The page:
I wrote an article about a year ago on how marijuana helps those suffering from diabetes and more recently how it helps those suffering from multiple sclerosis. It turns out there is a connection.
In a discovery that has stunned even those behind it, scientists at a Toronto hospital say they have proof the body's nervous system helps trigger diabetes, opening the door to a potential near-cure of the disease that affects millions of Canadians.Which is amazing. Now what is the connection to MS?
Diabetic mice became healthy virtually overnight after researchers injected a substance to counteract the effect of malfunctioning pain neurons in the pancreas.
Dr. Dosch had concluded in a 1999 paper that there were surprising similarities between diabetes and multiple sclerosis, a central nervous system disease. His interest was also piqued by the presence around the insulin-producing islets of an "enormous" number of nerves, pain neurons primarily used to signal the brain that tissue has been damaged.So the doctor noted a similarity. Which may explain why both MS sufferers and people with Type 1 diabetes report that marijuana helps.
Suspecting a link between the nerves and diabetes, he and Dr. Salter used an old experimental trick -- injecting capsaicin, the active ingredient in hot chili peppers, to kill the pancreatic sensory nerves in mice that had an equivalent of Type 1 diabetes.
"Then we had the biggest shock of our lives," Dr. Dosch said. Almost immediately, the islets began producing insulin normally "It was a shock ? really out of left field, because nothing in the literature was saying anything about this."
It turns out the nerves secrete neuropeptides that are instrumental in the proper functioning of the islets. Further study by the team, which also involved the University of Calgary and the Jackson Laboratory in Maine, found that the nerves in diabetic mice were releasing too little of the neuropeptides, resulting in a "vicious cycle" of stress on the islets.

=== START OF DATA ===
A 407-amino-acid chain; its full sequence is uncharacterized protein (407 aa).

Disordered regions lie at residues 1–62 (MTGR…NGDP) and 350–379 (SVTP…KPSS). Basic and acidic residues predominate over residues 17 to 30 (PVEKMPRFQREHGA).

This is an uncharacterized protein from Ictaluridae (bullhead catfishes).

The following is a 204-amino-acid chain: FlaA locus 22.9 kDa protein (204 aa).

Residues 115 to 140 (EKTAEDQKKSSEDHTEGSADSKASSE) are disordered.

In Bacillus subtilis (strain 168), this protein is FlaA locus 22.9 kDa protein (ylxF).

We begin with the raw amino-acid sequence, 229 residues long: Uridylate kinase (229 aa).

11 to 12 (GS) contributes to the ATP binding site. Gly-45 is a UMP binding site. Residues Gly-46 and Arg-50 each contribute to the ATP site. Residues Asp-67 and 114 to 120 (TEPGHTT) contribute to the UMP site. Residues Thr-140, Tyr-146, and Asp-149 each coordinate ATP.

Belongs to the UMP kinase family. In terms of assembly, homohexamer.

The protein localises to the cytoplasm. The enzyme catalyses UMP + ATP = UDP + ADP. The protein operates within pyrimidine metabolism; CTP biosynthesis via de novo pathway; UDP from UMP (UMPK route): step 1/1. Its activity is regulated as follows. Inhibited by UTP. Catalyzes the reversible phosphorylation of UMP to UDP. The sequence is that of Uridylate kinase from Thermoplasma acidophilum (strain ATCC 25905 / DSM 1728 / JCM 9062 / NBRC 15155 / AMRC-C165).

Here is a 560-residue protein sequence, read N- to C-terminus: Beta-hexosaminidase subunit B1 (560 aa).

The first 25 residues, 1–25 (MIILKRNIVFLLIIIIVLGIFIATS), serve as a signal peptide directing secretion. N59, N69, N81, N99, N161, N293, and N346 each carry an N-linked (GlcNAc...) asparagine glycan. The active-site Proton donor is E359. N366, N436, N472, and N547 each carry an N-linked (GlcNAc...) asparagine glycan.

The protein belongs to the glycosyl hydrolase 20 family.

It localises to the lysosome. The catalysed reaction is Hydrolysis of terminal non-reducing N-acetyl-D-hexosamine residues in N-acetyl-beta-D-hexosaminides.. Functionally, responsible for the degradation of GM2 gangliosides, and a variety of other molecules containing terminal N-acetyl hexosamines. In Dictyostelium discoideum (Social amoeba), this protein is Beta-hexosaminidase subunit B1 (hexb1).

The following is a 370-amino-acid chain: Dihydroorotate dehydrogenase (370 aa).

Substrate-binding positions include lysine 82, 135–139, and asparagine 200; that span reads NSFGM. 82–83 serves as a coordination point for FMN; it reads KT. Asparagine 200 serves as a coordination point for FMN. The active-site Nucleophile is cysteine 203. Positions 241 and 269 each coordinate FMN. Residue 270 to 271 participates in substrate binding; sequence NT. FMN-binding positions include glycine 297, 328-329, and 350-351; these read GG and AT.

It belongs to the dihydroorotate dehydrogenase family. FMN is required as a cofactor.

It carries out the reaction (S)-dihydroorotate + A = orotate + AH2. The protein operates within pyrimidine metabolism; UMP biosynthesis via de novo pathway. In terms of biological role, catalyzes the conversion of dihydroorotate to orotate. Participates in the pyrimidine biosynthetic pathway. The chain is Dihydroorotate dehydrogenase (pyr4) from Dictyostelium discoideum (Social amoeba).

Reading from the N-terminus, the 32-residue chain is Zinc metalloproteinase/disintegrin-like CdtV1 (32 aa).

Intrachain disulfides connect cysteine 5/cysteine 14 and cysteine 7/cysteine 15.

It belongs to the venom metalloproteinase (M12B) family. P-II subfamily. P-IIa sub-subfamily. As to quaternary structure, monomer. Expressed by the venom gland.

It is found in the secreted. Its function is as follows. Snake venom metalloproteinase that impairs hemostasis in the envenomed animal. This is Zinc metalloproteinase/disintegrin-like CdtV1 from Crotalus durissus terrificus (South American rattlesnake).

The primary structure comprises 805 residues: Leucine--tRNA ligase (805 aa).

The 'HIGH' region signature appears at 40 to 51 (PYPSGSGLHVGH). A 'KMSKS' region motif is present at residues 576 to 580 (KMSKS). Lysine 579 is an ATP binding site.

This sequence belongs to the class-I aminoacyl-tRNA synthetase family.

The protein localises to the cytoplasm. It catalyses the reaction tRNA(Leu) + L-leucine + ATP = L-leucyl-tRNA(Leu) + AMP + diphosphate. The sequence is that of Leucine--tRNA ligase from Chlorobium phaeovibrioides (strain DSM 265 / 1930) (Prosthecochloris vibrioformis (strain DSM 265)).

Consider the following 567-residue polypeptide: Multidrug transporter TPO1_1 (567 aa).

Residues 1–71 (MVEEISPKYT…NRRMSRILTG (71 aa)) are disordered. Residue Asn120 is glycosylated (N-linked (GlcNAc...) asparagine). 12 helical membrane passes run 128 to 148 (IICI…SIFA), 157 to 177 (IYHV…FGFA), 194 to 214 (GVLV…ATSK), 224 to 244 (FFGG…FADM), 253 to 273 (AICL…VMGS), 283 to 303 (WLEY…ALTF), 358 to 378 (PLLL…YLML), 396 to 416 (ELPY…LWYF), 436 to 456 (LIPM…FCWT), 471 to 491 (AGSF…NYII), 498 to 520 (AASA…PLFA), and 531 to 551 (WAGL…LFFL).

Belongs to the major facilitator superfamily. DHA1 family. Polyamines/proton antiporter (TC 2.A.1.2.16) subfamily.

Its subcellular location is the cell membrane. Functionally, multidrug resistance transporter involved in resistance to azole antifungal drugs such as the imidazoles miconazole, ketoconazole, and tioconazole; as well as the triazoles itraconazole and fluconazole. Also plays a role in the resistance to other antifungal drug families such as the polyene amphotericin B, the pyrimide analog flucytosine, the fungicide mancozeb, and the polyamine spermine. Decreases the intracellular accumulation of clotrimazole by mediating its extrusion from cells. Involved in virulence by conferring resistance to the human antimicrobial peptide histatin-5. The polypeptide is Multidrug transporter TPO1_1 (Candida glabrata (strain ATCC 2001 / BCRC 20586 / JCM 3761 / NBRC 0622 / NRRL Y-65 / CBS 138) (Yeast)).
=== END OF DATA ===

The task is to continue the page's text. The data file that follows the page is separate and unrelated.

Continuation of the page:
They also discovered that their treatments curbed the insulin resistance that is the hallmark of Type 2 diabetes, and that insulin resistance is a major factor in Type 1 diabetes, suggesting the two illnesses are quite similar.This is great news for the very near future if the research pans out. In the mean time for those of you waiting for new treatments to come on the market, I'll give you some adivice I was given a long time ago in the military while we were taking a break, "Smoke 'em if you got 'em." It just might help.
While pain scientists have been receptive to the research, immunologists have voiced skepticism at the idea of the nervous system playing such a major role in the disease. Editors of Cell put the Toronto researchers through vigorous review to prove the validity of their conclusions, though an editorial in the publication gives a positive review of the work.
"It will no doubt cause a great deal of consternation," said Dr. Salter about his paper.
The researchers are now setting out to confirm that the connection between sensory nerves and diabetes holds true in humans. If it does, they will see if their treatments have the same effects on people as they did on mice.
Amy at Diabetes Mine has more. Especially read the comments.
H/T Kesher Talk
Update: 21 Dec'06 0327z
More details on the research.